Negotiations between Intel and Infineon Technologies over the sale of Infineon’s wireless chip business reportedly are advancing, even as another possible suitor-Samsung Electronics-appears to be trying to muscle in.
Citing several sources close to the talks, Reuters reported July 29 that executives with Intel and Infineon are continuing to talk about a deal rumored to be in the range of $1.3 billion, and that an agreement between the two is “more and more likely.”
That news comes a day after other reports surfaced that Samsung may now be entering the picture, also hoping to scoop up Infineon’s mobile phone business. That idea surfaced in a July 28 research report from Citigroup analyst Glen Yeung.
Yeung said Samsung was a better fit for Infineon’s business, making the deal with Samsung more likely.
Rumors of talks between Intel and Infineon have been going around for several months, with officials with both companies declining to comment.
However, Infineon CEO Peter Bauer has been quoted in recent days as saying he is pleased with how the company’s wireless business is going and didn’t see any reason to sell the unit.
Still, Infineon reportedly has hired JPMorgan Chase & Co. to facilitate a sale of the wireless business.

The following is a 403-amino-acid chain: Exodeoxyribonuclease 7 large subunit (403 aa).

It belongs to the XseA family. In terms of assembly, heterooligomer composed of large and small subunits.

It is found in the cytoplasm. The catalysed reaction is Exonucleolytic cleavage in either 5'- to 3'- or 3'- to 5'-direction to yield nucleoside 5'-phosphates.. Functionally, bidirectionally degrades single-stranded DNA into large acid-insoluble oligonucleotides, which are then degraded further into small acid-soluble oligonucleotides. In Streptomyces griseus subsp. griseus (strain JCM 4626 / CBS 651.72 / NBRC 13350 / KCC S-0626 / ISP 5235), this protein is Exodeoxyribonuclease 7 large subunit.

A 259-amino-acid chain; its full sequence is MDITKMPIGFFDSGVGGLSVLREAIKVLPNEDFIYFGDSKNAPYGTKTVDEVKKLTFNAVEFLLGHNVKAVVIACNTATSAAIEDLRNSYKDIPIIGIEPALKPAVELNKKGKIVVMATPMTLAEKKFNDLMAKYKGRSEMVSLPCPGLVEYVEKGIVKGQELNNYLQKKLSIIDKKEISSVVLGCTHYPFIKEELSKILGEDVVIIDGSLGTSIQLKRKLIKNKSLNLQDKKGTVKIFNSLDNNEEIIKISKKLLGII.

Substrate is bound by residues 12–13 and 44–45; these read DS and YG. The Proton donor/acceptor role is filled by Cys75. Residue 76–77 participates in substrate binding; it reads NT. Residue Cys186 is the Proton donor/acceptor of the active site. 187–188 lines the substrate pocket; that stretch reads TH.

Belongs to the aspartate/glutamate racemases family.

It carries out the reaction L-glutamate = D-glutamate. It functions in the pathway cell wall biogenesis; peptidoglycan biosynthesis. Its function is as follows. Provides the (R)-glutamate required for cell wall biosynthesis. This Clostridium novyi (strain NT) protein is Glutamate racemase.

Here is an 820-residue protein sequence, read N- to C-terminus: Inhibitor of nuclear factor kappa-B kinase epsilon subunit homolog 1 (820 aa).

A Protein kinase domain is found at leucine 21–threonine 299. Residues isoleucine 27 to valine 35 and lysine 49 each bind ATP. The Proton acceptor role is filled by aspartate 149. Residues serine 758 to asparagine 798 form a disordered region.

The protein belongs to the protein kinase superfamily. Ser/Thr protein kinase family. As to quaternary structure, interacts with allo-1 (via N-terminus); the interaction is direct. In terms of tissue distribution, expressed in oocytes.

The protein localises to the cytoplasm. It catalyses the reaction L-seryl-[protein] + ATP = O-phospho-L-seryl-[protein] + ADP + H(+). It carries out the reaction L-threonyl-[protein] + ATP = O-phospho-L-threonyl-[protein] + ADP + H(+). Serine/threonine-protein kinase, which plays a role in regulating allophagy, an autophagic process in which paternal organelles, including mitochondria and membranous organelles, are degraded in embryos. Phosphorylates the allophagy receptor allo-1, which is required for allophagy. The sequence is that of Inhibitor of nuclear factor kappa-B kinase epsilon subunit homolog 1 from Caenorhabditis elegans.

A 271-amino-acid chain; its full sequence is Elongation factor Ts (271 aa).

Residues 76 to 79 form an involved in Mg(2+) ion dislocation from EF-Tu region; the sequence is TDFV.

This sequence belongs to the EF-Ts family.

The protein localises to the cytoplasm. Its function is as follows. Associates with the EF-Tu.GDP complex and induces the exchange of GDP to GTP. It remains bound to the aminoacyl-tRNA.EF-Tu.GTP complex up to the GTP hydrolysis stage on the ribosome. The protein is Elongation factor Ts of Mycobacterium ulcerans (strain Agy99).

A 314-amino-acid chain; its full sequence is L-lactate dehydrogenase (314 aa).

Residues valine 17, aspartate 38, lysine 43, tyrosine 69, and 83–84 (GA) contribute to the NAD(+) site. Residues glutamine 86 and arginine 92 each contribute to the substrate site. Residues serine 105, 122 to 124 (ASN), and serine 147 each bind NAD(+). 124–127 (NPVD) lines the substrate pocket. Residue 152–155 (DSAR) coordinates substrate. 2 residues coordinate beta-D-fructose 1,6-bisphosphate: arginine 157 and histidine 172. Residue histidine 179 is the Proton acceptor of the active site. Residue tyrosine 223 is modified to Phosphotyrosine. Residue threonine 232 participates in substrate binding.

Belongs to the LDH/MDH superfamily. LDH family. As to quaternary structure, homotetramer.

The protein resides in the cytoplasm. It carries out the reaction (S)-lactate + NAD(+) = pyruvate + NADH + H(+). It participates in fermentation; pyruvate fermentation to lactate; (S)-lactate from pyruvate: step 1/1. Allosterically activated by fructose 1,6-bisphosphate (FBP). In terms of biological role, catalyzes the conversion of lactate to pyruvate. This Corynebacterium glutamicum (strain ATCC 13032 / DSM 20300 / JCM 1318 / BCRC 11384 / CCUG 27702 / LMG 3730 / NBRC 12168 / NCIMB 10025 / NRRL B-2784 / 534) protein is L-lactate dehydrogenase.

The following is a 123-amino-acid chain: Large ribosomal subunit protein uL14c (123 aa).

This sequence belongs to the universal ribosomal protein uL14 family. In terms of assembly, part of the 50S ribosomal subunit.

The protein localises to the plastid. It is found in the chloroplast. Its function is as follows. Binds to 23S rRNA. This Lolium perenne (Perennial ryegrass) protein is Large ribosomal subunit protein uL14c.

Intel executives have been open about their desire to expand the company’s chip-making business beyond its traditional PC and server market, perhaps into the rapidly growing mobile phone space. In May, Intel unveiled new versions of its Atom chips that are designed for such devices as tablets and smartphones.
Atoms initially were introduced for netbooks, but Intel officials see an open field for expansion with the platform into such areas as mobile devices and the embedded space.
Infineon’s wireless business, which makes chips for mobile devices built by the likes of Samsung, LG Electronics, Research In Motion, Apple and Nokia, would fit into such expansion plans.
Talk of negotiations between Intel and Infineon comes as wireless carriers prepare new fourth-generation mobile networks. Intel has invested in Clearwire, which is building out a WiMax networking scheduled to be deployed in more than 50 cities throughout the country.
At the same time, a competing 4G technology, LTE (Long-Term Evolution), is making inroads.